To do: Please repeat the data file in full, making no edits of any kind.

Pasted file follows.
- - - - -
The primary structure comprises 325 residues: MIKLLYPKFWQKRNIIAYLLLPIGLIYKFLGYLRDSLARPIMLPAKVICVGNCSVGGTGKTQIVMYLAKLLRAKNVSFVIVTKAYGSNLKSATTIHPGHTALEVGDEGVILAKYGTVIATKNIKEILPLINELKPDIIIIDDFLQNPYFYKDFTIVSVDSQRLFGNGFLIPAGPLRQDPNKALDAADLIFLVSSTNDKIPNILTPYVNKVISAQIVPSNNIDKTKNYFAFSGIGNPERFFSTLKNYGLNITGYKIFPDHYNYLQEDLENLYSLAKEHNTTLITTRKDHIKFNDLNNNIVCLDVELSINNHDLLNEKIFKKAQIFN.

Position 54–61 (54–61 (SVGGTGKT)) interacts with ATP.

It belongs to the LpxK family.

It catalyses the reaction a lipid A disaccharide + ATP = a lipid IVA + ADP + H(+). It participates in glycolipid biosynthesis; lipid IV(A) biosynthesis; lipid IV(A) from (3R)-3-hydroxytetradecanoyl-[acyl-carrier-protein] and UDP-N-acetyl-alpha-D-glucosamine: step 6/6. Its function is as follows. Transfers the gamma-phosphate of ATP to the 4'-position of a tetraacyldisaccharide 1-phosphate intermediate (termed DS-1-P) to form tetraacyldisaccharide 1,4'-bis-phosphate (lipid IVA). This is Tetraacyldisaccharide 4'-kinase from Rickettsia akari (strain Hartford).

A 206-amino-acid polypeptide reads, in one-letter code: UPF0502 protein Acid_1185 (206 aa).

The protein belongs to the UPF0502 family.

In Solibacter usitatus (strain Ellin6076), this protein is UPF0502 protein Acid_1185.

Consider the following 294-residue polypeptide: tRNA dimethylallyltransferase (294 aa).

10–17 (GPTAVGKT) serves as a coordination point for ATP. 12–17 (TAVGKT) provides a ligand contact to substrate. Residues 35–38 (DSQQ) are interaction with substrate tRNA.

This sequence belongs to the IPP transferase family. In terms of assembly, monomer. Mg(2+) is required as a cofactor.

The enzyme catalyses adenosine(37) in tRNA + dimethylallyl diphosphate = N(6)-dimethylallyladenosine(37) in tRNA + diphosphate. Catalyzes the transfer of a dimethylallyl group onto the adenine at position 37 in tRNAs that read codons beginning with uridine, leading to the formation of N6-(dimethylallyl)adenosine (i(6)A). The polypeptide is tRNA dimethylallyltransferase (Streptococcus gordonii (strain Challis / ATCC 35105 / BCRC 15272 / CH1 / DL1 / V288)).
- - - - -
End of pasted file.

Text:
The primary structure comprises 325 residues: MIKLLYPKFWQKRNIIAYLLLPIGLIYKFLGYLRDSLARPIMLPAKVICVGNCSVGGTGKTQIVMYLAKLLRAKNVSFVIVTKAYGSNLKSATTIHPGHTALEVGDEGVILAKYGTVIATKNIKEILPLINELKPDIIIIDDFLQNPYFYKDFTIVSVDSQRLFGNGFLIPAGPLRQDPNKALDAADLIFLVSSTNDKIPNILTPYVNKVISAQIVPSNNIDKTKNYFAFSGIGNPERFFSTLKNYGLNITGYKIFPDHYNYLQEDLENLYSLAKEHNTTLITTRKDHIKFNDLNNNIVCLDVELSINNHDLLNEKIFKKAQIFN.

Position 54–61 (54–61 (SVGGTGKT)) interacts with ATP.

It belongs to the LpxK family.

It catalyses the reaction a lipid A disaccharide + ATP = a lipid IVA + ADP + H(+). It participates in glycolipid biosynthesis; lipid IV(A) biosynthesis; lipid IV(A) from (3R)-3-hydroxytetradecanoyl-[acyl-carrier-protein] and UDP-N-acetyl-alpha-D-glucosamine: step 6/6. Its function is as follows. Transfers the gamma-phosphate of ATP to the 4'-position of a tetraacyldisaccharide 1-phosphate intermediate (termed DS-1-P) to form tetraacyldisaccharide 1,4'-bis-phosphate (lipid IVA). This is Tetraacyldisaccharide 4'-kinase from Rickettsia akari (strain Hartford).

A 206-amino-acid polypeptide reads, in one-letter code: UPF0502 protein Acid_1185 (206 aa).

The protein belongs to the UPF0502 family.

In Solibacter usitatus (strain Ellin6076), this protein is UPF0502 protein Acid_1185.

Consider the following 294-residue polypeptide: tRNA dimethylallyltransferase (294 aa).

10–17 (GPTAVGKT) serves as a coordination point for ATP. 12–17 (TAVGKT) provides a ligand contact to substrate. Residues 35–38 (DSQQ) are interaction with substrate tRNA.

This sequence belongs to the IPP transferase family. In terms of assembly, monomer. Mg(2+) is required as a cofactor.

The enzyme catalyses adenosine(37) in tRNA + dimethylallyl diphosphate = N(6)-dimethylallyladenosine(37) in tRNA + diphosphate. Catalyzes the transfer of a dimethylallyl group onto the adenine at position 37 in tRNAs that read codons beginning with uridine, leading to the formation of N6-(dimethylallyl)adenosine (i(6)A). The polypeptide is tRNA dimethylallyltransferase (Streptococcus gordonii (strain Challis / ATCC 35105 / BCRC 15272 / CH1 / DL1 / V288)).